The firm that exploits krill for its nutritional benefits gained C$100,000 free of interest under a programme designed to help Quebec-based SMEs working in innovative areas to develop export markets. The loan has to be reimbursed within seven years.
The company has also reorganized its capital structure, increasing its credit line from $200,000 to $1 million to give it greater power to buy more raw materials to support increasing demand.
"The obstacle with krill is that krill comes up in the water twice a year. So you need to know six months ahead how much inventory you need, and be able to factor in new clients. Money from sales will only come in nine months down the line," explained Serge Comeau, director of investor relations.
"Before our inventory was just in time but now we have leverage so it's there if we need it," he added.
Since being introduced to the US market in 2003, sales of Neptune's omega-3-rich krill oil have seen strong growth, last year reaching $5.1 million. They are expected to top $7 million this year, Comeau told NutraIngredients-USA.com.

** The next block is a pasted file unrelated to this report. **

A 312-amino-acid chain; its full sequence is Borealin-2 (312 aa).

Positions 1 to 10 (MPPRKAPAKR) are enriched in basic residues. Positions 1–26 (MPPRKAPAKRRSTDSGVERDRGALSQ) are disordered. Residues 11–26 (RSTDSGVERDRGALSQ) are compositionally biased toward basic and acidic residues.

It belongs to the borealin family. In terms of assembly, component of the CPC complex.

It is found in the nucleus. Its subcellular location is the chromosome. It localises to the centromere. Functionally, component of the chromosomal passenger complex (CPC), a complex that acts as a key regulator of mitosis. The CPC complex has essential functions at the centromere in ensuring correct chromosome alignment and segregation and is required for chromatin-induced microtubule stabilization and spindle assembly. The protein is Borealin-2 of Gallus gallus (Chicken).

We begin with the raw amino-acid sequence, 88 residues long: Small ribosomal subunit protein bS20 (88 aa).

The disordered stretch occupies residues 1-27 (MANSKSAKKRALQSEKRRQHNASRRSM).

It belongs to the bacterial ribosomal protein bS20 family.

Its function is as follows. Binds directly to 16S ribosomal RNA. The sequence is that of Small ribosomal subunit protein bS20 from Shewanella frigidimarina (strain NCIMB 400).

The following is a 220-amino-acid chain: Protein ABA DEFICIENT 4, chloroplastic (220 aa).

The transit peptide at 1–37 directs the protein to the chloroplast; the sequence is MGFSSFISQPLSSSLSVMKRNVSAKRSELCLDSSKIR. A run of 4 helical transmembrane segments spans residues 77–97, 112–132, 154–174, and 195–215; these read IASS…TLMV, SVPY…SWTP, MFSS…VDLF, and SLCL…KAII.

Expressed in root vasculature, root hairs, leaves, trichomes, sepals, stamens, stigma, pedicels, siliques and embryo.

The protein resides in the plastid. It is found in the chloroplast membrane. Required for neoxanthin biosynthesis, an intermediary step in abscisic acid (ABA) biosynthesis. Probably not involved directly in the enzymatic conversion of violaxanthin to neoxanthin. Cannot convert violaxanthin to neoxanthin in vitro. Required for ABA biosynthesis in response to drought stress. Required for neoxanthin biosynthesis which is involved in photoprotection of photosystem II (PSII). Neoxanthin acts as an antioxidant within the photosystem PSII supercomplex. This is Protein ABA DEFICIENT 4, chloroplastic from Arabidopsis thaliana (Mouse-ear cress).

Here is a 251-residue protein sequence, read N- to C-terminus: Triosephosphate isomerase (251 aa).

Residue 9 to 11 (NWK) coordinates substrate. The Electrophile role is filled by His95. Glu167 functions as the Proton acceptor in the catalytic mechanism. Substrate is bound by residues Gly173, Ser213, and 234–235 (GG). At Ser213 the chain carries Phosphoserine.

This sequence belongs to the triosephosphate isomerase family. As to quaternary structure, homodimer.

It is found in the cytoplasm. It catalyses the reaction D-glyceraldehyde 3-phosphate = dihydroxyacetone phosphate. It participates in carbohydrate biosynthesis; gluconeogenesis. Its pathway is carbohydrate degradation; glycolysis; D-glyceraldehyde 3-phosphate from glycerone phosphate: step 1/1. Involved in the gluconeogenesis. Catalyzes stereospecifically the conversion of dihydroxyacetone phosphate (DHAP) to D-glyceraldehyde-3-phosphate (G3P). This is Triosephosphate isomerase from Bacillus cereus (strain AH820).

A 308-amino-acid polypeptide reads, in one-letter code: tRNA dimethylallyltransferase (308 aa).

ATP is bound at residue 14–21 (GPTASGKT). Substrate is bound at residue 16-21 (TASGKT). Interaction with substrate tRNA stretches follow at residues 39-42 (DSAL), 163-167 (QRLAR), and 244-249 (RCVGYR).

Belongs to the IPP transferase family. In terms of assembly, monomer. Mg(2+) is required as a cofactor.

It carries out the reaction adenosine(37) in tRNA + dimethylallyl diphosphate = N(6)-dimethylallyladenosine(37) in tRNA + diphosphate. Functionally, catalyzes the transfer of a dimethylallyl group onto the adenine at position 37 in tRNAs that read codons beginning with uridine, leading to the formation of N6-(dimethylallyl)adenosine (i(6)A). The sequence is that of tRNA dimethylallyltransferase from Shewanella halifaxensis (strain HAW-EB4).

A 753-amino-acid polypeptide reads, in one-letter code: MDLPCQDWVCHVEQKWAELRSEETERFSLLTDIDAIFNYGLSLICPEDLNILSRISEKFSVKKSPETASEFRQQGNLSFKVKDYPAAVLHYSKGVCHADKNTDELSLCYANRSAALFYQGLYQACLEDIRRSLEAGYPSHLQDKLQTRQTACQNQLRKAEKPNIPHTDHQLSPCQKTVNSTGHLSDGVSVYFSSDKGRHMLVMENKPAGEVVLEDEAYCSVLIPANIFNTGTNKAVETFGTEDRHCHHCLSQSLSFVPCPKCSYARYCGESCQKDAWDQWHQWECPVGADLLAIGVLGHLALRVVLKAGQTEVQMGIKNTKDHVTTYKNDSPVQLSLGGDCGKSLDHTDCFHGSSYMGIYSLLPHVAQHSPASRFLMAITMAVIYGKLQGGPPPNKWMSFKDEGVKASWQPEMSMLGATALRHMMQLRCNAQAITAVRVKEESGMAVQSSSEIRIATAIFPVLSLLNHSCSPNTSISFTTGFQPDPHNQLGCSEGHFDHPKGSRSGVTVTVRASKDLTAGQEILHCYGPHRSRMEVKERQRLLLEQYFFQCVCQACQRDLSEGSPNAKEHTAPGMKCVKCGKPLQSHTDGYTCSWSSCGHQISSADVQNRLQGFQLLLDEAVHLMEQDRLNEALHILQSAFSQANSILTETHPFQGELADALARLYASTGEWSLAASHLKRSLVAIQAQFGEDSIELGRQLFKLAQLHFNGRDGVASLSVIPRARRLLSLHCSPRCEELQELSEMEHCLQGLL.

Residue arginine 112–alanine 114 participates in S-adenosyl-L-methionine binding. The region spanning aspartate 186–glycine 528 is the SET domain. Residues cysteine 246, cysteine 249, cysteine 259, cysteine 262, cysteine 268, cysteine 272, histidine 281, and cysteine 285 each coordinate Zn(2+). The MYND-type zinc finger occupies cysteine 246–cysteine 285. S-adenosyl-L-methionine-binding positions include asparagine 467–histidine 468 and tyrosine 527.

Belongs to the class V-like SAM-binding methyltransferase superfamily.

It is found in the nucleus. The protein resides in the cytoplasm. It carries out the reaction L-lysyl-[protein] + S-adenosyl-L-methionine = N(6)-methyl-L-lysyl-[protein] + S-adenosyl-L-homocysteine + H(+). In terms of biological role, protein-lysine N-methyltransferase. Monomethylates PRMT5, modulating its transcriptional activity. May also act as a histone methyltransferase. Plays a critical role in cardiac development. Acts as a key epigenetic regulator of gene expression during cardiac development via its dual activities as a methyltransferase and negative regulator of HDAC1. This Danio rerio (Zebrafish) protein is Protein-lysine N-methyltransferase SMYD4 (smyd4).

To date the oil has been used only in soft gels, but since it has undergone safety testing for approval as a new dietary ingredient (NDI) it is also assumed to be generally recognised as safe (GRAS) for use in conventional food products.
Neptune is expecting its first food customers in Europe however, where omega-3 fortification is more developed, and the recent approval of the firm's logo and trademark by the European Registration Office has cleared the way for its market launch.
It recently announced an agreement with Germany's Degussa to develop krill oil for food formulations.
The company is currently running its plant at around 40 per cent capacity but plans to reach full capacity within the next 12-18 months, said Comeau.